Pelosi, in a letter to colleagues sent Saturday night, made clear action would be taken.
“When we take our oath of office, we promise to the American people our seriousness in protecting our democracy,” Pelosi wrote. “For that reason, it is absolutely essential that those who perpetrated the assault on our democracy be held accountable. There must be a recognition that this desecration was instigated by the President.”
Pelosi also made clear members should be prepared to return to Washington this coming week to take action on something.
But Senate Majority Leader Mitch McConnell made clear in a memo circulated last week that even if the House moved in the coming days to impeach Trump, the Senate would not return to session before January 19. That would place the start of the trial on January 20 — the date of Biden’s inauguration.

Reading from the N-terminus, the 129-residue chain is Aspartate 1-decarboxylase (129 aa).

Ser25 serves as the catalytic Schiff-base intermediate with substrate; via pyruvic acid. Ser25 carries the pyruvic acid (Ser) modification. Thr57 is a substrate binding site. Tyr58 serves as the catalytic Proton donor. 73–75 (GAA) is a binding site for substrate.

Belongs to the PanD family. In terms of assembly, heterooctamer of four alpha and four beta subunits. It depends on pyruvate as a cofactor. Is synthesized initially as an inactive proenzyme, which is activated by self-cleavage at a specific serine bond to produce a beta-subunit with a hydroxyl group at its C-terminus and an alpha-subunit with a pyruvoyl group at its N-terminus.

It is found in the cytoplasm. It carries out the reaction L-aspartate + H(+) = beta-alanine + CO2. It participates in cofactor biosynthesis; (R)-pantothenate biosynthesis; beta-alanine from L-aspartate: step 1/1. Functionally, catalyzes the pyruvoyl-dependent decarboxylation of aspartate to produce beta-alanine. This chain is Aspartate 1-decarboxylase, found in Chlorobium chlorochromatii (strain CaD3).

From there on out, the Senate is rendered mostly incapable of any action beside the trial until its completion, as was apparent during the first Trump impeachment trial.
House Democratic leaders have begun to factor in what that could mean for Biden’s opening days as president — from the confirmation of his Cabinet nominees to the aggressive stimulus proposal he plans to push from his first moments in office. Democrats on the leadership call Saturday night brought this issues up specifically, as they attempted to navigate the complicated dynamics.
Pelosi, in her letter to colleagues, made clear the path forward is still very much a work in progress.
“We will be proceeding with meetings with Members and Constitutional experts and others,” she wrote. “I continue to welcome your comments.”